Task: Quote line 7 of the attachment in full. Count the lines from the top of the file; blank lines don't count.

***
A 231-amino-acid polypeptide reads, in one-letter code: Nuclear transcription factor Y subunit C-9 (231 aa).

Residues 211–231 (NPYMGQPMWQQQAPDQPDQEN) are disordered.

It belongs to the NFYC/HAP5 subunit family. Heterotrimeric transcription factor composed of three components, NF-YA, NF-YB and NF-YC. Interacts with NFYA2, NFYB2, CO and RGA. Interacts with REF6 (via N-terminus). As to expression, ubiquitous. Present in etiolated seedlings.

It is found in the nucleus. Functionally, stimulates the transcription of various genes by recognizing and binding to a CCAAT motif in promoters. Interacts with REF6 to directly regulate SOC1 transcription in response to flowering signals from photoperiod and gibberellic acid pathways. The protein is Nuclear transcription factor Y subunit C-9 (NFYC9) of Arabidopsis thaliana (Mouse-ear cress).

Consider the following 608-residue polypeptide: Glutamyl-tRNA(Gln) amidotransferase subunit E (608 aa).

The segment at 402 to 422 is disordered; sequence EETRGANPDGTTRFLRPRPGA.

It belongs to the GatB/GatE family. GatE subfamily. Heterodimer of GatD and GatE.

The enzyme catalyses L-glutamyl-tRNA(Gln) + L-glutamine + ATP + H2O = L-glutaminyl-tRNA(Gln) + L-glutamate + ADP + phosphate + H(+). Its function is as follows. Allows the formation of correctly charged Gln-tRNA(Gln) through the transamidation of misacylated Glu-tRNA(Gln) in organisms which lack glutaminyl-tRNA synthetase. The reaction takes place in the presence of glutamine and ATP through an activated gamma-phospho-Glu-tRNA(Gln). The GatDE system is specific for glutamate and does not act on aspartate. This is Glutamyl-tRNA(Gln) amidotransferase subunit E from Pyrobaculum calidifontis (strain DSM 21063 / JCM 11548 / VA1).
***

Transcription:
It belongs to the GatB/GatE family. GatE subfamily. Heterodimer of GatD and GatE.